Pursuant to 42 U.S.C. § 405(g), the court is empowered "to enter, upon the pleadings and transcript of the record, a judgment affirming, modifying, or reversing the decision of the Commissioner of Social Security, with or without remanding the cause for a rehearing." Factual findings and credibility determinations made by the Commissioner are conclusive if supported by substantial evidence. See 42 U.S.C. §§ 405(g) and 1383(c)(3). See also Irlanda Ortiz v. Secretary of Health & Human Services, 955 F.2d 765, 769 (1st Cir. 1991). Substantial evidence is "such relevant evidence as a reasonable mind might accept as adequate to support a conclusion." Consolidated Edison Co. v. NLRB, 305 U.S. 197, 229 (1938). It is something less than a preponderance of the evidence, so the possibility of drawing two inconsistent conclusions from the evidence does not prevent an administrative agency's finding from being supported by substantial evidence. Consolo v. Federal Maritime Comm'n., 383 U.S. 607, 620 (1966). See also Richardson v. Perales, 402 U.S. 389, 401 (1971). Consequently, provided the ALJ's findings are properly supported, the court must sustain those findings even when there may also be substantial evidence supporting the contrary position. See, e.g., Tsarelka v. Secretary of Health & Human Services, 842 F.2d 529, 535 (1st Cir. 1988); Rodriguez v. Secretary of Health & Human Services, 647 F.2d 218, 222 (1st Cir. 1981).
II. The Parties' Respective Burdens.
An individual seeking Social Security benefits is disabled under the Act if he or she is unable "to engage in any substantial gainful activity by reason of any medically determinable physical or mental impairment which can be expected to result in death or which has lasted or can be expected to last for a continuous period of not less than 12 months." 42 U.S.C. § 423(d)(1)(A). See also 42 U.S.C. § 1382c(a)(3). The Act places a heavy initial burden on the claimant to establish the existence of a disabling impairment. See Bowen v. Yuckert, 482 U.S. 137, 146-47 (1987); Santiago v. Secretary of Health & Human Services, 944 F.2d 1, 5 (1st Cir. 1991). To satisfy that burden, the claimant must prove, by a preponderance of the evidence, that her impairment prevents her from performing her former type of work. See Gray v. Heckler, 760 F.2d 369, 371 (1st Cir. 1985); Paone v. Schweiker, 530 F. Supp. 808, 810-11 (D. Mass. 1982). If the claimant demonstrates an inability to perform her previous work, the burden shifts to the Commissioner to show that there are other jobs in the national economy that she can perform. See Vazquez v. Secretary of Health & Human Services, 683 F.2d 1, 2 (1st Cir. 1982). See also 20 C.F.R. §§ 404.1512(g) and 416.912(g).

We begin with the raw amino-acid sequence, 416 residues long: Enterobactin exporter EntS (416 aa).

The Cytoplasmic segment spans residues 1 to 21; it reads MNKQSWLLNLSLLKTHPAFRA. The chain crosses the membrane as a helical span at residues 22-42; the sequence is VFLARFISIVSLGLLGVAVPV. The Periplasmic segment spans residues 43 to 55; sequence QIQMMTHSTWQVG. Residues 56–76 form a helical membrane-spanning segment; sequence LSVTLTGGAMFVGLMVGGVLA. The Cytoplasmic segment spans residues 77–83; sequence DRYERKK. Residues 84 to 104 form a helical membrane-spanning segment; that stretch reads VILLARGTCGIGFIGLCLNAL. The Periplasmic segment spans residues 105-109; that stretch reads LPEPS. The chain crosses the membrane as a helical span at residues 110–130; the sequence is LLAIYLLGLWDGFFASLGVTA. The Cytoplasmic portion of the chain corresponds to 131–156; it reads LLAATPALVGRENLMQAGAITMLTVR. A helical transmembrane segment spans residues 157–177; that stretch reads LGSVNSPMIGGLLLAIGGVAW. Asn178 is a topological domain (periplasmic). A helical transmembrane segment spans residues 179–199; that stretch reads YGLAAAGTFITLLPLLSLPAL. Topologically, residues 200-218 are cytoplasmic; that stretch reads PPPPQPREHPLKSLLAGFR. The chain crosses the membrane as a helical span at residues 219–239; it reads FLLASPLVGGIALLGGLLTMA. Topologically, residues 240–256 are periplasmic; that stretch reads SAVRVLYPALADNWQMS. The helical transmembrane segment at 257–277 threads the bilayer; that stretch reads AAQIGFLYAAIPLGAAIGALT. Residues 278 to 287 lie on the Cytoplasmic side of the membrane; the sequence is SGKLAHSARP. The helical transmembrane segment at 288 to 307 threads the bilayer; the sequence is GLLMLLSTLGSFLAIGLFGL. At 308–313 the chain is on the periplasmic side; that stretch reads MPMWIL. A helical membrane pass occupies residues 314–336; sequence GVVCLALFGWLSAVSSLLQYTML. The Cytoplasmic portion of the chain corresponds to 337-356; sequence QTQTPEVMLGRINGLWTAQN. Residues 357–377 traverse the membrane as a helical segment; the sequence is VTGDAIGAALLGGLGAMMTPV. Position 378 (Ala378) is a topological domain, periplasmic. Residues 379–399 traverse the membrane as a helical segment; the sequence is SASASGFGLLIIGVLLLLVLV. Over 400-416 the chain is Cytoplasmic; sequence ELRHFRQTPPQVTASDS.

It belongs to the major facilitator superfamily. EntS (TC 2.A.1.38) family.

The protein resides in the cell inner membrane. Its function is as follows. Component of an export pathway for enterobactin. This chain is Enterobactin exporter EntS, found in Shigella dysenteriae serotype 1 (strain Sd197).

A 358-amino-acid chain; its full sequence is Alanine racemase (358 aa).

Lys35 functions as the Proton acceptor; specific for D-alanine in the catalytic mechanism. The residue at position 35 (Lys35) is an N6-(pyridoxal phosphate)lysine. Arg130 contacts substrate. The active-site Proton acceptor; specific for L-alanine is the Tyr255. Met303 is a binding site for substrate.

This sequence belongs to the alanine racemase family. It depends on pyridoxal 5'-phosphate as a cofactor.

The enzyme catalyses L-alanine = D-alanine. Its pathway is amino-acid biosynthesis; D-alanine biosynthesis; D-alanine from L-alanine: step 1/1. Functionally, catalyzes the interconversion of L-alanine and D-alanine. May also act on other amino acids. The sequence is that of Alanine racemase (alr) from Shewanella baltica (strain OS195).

In assessing a disability claim, the Commissioner considers both objective and subjective factors, including: (1) objective medical facts; (2) the claimant's subjective claims of pain and disability, as supported by the testimony of the claimant or other witnesses; and (3) the claimant's educational background, age, and work experience. See, e.g., Avery v. Secretary of Health & Human Services, 797 F.2d 19, 23 (1st Cir. 1986); Goodermote v. Secretary of Health & Human Services, 690 F.2d 5, 6 (1st Cir. 1982). Ultimately, a claimant is disabled only if her: physical or mental impairment or impairments are of such severity that [she] is not only unable to do [her] previous work but cannot, considering [her] age, education, and work experience, engage in any other kind of substantial gainful work which exists in the ...